Optimization of flocculation for advanced phosphorus removal via microsieve filtration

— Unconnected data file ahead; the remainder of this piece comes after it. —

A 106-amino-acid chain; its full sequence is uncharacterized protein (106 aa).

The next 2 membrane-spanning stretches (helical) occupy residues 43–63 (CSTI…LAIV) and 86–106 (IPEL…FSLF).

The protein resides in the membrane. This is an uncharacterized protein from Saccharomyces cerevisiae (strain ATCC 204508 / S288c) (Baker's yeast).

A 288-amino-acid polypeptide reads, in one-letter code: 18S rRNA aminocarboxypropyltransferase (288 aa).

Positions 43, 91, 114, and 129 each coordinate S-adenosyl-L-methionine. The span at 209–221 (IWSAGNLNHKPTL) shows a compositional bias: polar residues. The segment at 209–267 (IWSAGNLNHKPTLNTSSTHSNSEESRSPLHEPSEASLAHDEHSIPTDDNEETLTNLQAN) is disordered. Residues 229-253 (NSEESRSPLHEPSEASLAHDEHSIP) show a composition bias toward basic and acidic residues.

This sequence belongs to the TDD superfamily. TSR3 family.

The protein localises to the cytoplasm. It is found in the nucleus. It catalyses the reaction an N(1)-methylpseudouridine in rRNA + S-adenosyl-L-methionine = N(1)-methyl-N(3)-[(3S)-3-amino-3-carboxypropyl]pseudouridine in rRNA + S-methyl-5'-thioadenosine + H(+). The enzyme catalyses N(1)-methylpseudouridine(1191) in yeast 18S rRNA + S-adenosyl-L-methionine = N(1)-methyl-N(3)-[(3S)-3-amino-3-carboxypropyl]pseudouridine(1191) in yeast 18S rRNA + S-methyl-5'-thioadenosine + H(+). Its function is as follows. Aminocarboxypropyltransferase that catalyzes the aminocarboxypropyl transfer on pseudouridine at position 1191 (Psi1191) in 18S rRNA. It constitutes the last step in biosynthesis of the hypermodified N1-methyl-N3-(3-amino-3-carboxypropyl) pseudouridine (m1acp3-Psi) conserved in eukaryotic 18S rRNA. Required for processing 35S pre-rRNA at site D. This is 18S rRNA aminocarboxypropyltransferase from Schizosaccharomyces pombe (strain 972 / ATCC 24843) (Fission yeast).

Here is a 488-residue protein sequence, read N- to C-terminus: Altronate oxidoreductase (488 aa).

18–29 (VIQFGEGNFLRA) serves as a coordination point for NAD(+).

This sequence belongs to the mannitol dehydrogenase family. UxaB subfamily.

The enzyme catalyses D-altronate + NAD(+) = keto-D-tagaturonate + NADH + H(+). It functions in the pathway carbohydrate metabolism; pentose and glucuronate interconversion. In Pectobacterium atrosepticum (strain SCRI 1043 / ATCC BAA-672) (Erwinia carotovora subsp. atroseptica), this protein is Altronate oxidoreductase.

In the future, advanced phosphorus removal will be necessary in many WWTP in order to meet the demands of the European water framework directive. The project OXERAM deals with the comparison of different technologies with regard to their efficiency and applicability in tertiary treatment. In the course of the project membrane and microsieve filtration are tested in pilot scale at the Ruhleben STP. In this thesis the optimization of coagulation and flocculation prior to microsieve filtration for advanced phosphorus removal (< 80 µg/L TP; total phosphorus) was investigated. For the optimization of the coagulation/ flocculation several test series were conducted with the aid of jar test and the mircosieve pilot plant. A direct comparison of jar tests and the pilot plant showed that jar tests are an appropriate method to predict the approximate outcome of optimization steps (e.g. variation of chemical doses) in the pilot plant. The pilot trials were able to demonstrate that the microsieve technology (10 µm pore size) in combination with chemical pre-treatment of 0.036 - 0.179 mmol/L coagulant (Fe or Al) and 2 mg/L cationic polymer could easily achieve good and reliable TP removal. The phosphorus removal was comparable to dual media filtration (< 80 µg/L TP) and partly even to membrane filtration (< 50 µg/L TP). The reduction of the residual coagulant contents in the filtrate was identified as the main challenge of this technology. High iron contents of about 1 mg/L were accompanied by floc formation behind the mircosieve in filtrate tank and pipe. In a microsieve the formed flocs have to endure high shear forces. Thus, the so-called post-flocculation was most probably caused by re-flocculation of floc fragments. Very low phosphorus values < 50 µg/L were possible at high metal dosing. But the higher suspended solid load reduced the filtration capacity of the microsieve. Coagulation with polyalumium chloride (PACl) produced better effluent quality compared to FeCl3 as less suspended solids and less residual coagulant were found in the microsieve effluent. Furthermore, the transmission of UV radiation through the water was improved from 47 up to 66 % by using PACl which is favorable if a downstream UV disinfection is considered. When using FeCl3 the transmission was not improved or even reduced. Due to the influence on the performance of the microsieve cationic polymers were preferred to anionic polymers. However, the tested anionic polymer proved to be not applicable in the given process configuration due to very low filtrate flows. When cationic polymer was applied the polymer dose had a high impact on the particle removal and moreover on the contents of phosphorus and coagulant residuals in the effluent. In most cases 2 mg/L polymer was necessary. In total, the microsieve technology in combination with chemical pre-treatment is a suitable option for advanced phosphorus removal. Through a dynamic adjustment of the chemical dosing to the influent water quality (e.g. ortho phosphate and turbidity online measurement) and the choice of polymer the process could be optimized in the future with regard to efficient chemical application.

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